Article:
Robot resolves Rubik's Cube in record time
Welcome your Lego-made masters
Robots can beat humans at Jeopardy, fly our planes and even go to war for us, so they'll surely take over the world eventually. First thing's first, though - they'll have to beat our Rubik's Cube record. Oh wait, one just did.
Behold the CubeStormer II, a robot constructed from four lego Mindstorms NXT kits and packed with the processing power of a Samsung Galaxy S II smartphone.
On average, the CSII can crack a Rubik's Cube in six seconds.
In the video below, it can be seen clocking a record of 5.35 seconds - shaving milliseconds off the human-set figure of 5.66s.
Designed and built by the man behind the first - and slower - CubeStormer, Mike Dobson, and by software programmer David Gilday, the CSII is quite the technical achievement.
Sure, the maximum number of face turns needed to solve any instance of the Rubik's Cube puzzle is 20, but to work it out fully, both physically and mentally in such a short amount of time is über spectacular.
With the smartphone's dual-core capabilities, it simultaneously solves the puzzle as signals are sent to ARM processors in each Lego leg. Crazy stuff.
The CubeStormer II will be on show at ARM Techcon 2011 in the US later this month, where squares will rule the show. ®
"but only after being told how"
Or after the programmer has figured out how and programmed the phone to run the same logic.
Yes, it's a machine that simply does what it's told. Yes, it's not hard for a piece of software to solve a cube. Most innovations (e.g. auto-parking on BMW's) are the same sort of innovation. For goodness sake, see it for what it is... *lego* connected to a mobile *phone* to do something pointless *really* fast.
I want one!
Beer, because these guys deserve one. More than one. But they only have 5.3 seconds to drink them.
At that stage, it may be too late.
Eat that fanbois!
Finally, an application demonstrating how superior Samsung phones are in comparison with fruity ones.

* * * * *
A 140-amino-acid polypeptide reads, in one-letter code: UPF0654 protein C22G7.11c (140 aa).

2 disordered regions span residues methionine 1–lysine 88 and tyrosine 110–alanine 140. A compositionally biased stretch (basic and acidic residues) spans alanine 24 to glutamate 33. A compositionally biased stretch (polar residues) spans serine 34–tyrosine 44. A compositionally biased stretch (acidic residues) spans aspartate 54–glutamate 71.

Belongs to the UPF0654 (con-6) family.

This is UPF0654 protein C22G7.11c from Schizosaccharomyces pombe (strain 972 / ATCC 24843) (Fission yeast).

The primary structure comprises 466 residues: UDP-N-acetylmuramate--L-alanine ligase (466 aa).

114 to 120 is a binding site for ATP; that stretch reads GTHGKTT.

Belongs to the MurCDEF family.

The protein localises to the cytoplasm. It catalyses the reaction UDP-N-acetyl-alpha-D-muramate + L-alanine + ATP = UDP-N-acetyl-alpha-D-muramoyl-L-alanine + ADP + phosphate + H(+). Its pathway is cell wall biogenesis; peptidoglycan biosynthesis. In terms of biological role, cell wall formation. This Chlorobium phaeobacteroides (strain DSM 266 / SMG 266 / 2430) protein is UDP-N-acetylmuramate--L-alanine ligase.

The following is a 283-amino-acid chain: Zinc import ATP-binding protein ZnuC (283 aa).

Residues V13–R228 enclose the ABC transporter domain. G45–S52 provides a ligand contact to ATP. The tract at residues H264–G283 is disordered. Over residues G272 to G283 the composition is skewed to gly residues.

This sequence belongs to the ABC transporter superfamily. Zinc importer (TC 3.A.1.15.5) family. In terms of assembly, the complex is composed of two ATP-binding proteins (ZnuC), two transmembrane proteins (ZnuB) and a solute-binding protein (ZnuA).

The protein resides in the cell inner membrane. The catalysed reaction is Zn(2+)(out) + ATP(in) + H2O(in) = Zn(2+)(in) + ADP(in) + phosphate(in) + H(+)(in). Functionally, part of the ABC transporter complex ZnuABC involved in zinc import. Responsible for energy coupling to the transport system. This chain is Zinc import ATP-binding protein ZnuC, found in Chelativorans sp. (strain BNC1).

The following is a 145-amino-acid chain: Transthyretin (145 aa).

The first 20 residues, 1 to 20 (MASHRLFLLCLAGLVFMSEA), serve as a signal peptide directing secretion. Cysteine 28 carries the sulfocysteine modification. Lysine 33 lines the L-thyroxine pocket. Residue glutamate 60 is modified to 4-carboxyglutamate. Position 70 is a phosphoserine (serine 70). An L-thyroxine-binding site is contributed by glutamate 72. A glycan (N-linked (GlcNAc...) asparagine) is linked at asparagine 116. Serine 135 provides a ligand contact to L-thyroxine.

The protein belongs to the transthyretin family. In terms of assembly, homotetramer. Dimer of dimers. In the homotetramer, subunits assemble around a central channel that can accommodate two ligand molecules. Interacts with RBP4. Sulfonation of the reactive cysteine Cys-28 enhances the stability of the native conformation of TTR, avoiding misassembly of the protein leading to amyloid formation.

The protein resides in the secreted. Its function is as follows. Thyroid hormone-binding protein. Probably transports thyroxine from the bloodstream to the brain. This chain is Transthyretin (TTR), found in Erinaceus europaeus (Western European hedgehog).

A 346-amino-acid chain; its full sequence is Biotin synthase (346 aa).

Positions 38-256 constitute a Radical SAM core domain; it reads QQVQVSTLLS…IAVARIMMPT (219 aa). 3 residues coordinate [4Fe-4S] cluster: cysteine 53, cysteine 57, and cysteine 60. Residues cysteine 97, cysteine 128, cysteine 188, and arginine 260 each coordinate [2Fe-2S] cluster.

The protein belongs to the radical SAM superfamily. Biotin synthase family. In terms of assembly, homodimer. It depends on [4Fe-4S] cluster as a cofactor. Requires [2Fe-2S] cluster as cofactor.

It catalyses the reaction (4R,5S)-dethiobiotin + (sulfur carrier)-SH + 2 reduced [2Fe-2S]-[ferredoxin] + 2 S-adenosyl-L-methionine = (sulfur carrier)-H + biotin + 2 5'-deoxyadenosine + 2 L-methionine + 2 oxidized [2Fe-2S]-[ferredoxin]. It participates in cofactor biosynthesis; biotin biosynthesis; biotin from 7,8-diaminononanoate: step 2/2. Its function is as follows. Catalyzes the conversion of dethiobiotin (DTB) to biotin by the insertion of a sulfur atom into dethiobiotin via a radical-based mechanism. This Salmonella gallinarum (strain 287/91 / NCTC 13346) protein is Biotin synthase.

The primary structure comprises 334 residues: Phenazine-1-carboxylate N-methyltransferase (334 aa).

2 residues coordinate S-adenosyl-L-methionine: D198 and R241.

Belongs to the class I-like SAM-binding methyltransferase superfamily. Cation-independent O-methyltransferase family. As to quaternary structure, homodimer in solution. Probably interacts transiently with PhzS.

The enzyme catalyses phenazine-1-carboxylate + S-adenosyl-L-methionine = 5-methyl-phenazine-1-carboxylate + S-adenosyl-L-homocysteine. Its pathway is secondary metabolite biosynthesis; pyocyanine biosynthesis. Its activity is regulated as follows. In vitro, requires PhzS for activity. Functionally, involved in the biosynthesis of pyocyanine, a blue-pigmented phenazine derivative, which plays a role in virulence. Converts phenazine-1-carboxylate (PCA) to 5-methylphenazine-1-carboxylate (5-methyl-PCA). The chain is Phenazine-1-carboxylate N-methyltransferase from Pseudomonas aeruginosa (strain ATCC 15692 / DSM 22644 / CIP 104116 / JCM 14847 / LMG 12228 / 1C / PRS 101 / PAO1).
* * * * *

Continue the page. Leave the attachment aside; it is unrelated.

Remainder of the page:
same as humans then.
Humans don't solve Rubic's cube puzzles without knowing the rules for getting colors from one spot to another spot, either. Credit goes to the robot builders twice - once for understanding the workings of the Rubic's cube to the degree that they could write a program that solves them, and then even more credit for building an awesome (if a bit pointless) robot that solves the physical puzzle! Bragging rights doesn't even begin to describe their amount of win.
But if we're going to talk philosophy, robotics and AI aren't about making robots "intelligent". Shooting something down for not trying to is like claiming a dish made with "vegetarian fish balls" can't be tasty because it's not real fish, even though tastiness is not related to being fish. Time to get the qualifiers right: robotics and AI are about automating things that humans need to be intelligent for, ideally to the point that it's become trivial. Like, say, solving Rubic's cube.
Lots of things that you need to be really smart for as a human turn out to be trivial when have even a modest bit of robot kit available. A good scientific conclusion is that apparently intelligence isn't worth achieving, because it's apparently not necessary for doing useful and even awesome things.
Never mind that on a technical note, intelligence is an a posteriori evaluation, not a guiding quality. The actually useful quality measure is success at a task. Someone or something that has the potential to fail a task but achieves success, is said to be "intelligent", whereas someone or something that fails the task is said to not be intelligent (and someone or something that lacks the ability to fail cannot be rated). So talking about intelligence for robots is nonsense in the first place.
And then of course on a scientific note: "Intelligence" doesn't mean anything. It's not measurable, which means that using it shows you don't actually know what you really want to measure, or implement for that matter. Useful word when talking about people's behaviour, utterly useless word when objectively talking about carrying out some task.
It's more fun to do the evil thing..
When these things came out I discovered quickly it was *WAY* more fun to take one segment out and turn it and leave the experts to work that one out than to solve it myself. Dang - I just realized from how early I must have had BOFH tendencies..
Hmm, would the computer explode if I gave it a cube so modified?
Hello skynet, got a prezzie for youuu...